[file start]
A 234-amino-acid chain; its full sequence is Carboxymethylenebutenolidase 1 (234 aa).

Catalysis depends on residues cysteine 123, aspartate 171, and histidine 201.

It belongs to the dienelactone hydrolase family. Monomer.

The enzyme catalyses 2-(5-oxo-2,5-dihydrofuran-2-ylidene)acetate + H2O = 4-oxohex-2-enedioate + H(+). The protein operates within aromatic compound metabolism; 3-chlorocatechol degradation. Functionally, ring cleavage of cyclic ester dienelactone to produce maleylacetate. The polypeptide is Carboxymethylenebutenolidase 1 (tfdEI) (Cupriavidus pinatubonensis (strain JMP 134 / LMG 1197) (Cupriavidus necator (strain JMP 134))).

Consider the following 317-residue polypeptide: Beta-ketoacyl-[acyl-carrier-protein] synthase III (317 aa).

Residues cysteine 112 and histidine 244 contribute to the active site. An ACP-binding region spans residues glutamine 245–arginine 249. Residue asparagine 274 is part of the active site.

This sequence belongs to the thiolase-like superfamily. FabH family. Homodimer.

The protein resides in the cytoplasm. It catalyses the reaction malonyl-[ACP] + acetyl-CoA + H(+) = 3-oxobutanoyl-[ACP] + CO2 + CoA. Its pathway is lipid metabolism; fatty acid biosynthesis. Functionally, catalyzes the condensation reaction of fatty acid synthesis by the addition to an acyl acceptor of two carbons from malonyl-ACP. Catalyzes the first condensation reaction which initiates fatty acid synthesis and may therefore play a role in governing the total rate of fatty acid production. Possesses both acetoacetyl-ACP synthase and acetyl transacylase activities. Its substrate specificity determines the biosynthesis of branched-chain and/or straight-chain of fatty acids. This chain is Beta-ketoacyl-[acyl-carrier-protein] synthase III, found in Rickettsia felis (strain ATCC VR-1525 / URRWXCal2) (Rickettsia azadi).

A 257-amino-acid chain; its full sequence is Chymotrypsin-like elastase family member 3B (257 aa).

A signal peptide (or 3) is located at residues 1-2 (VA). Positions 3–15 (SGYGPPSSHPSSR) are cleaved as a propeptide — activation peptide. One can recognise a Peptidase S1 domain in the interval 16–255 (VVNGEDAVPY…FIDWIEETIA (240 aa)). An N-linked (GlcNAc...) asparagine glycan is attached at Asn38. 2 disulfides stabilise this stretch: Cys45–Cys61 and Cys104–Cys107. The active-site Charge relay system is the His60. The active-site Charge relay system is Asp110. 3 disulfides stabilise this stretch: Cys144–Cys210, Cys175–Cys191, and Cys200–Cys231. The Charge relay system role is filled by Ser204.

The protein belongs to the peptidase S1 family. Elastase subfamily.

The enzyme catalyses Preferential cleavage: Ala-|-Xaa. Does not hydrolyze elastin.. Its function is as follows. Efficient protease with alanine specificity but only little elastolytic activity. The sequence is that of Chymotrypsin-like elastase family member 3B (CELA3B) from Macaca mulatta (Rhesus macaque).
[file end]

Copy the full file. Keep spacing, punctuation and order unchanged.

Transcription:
A 234-amino-acid chain; its full sequence is Carboxymethylenebutenolidase 1 (234 aa).

Catalysis depends on residues cysteine 123, aspartate 171, and histidine 201.

It belongs to the dienelactone hydrolase family. Monomer.

The enzyme catalyses 2-(5-oxo-2,5-dihydrofuran-2-ylidene)acetate + H2O = 4-oxohex-2-enedioate + H(+). The protein operates within aromatic compound metabolism; 3-chlorocatechol degradation. Functionally, ring cleavage of cyclic ester dienelactone to produce maleylacetate. The polypeptide is Carboxymethylenebutenolidase 1 (tfdEI) (Cupriavidus pinatubonensis (strain JMP 134 / LMG 1197) (Cupriavidus necator (strain JMP 134))).

Consider the following 317-residue polypeptide: Beta-ketoacyl-[acyl-carrier-protein] synthase III (317 aa).

Residues cysteine 112 and histidine 244 contribute to the active site. An ACP-binding region spans residues glutamine 245–arginine 249. Residue asparagine 274 is part of the active site.

This sequence belongs to the thiolase-like superfamily. FabH family. Homodimer.

The protein resides in the cytoplasm. It catalyses the reaction malonyl-[ACP] + acetyl-CoA + H(+) = 3-oxobutanoyl-[ACP] + CO2 + CoA. Its pathway is lipid metabolism; fatty acid biosynthesis. Functionally, catalyzes the condensation reaction of fatty acid synthesis by the addition to an acyl acceptor of two carbons from malonyl-ACP. Catalyzes the first condensation reaction which initiates fatty acid synthesis and may therefore play a role in governing the total rate of fatty acid production. Possesses both acetoacetyl-ACP synthase and acetyl transacylase activities. Its substrate specificity determines the biosynthesis of branched-chain and/or straight-chain of fatty acids. This chain is Beta-ketoacyl-[acyl-carrier-protein] synthase III, found in Rickettsia felis (strain ATCC VR-1525 / URRWXCal2) (Rickettsia azadi).

A 257-amino-acid chain; its full sequence is Chymotrypsin-like elastase family member 3B (257 aa).

A signal peptide (or 3) is located at residues 1-2 (VA). Positions 3–15 (SGYGPPSSHPSSR) are cleaved as a propeptide — activation peptide. One can recognise a Peptidase S1 domain in the interval 16–255 (VVNGEDAVPY…FIDWIEETIA (240 aa)). An N-linked (GlcNAc...) asparagine glycan is attached at Asn38. 2 disulfides stabilise this stretch: Cys45–Cys61 and Cys104–Cys107. The active-site Charge relay system is the His60. The active-site Charge relay system is Asp110. 3 disulfides stabilise this stretch: Cys144–Cys210, Cys175–Cys191, and Cys200–Cys231. The Charge relay system role is filled by Ser204.

The protein belongs to the peptidase S1 family. Elastase subfamily.

The enzyme catalyses Preferential cleavage: Ala-|-Xaa. Does not hydrolyze elastin.. Its function is as follows. Efficient protease with alanine specificity but only little elastolytic activity. The sequence is that of Chymotrypsin-like elastase family member 3B (CELA3B) from Macaca mulatta (Rhesus macaque).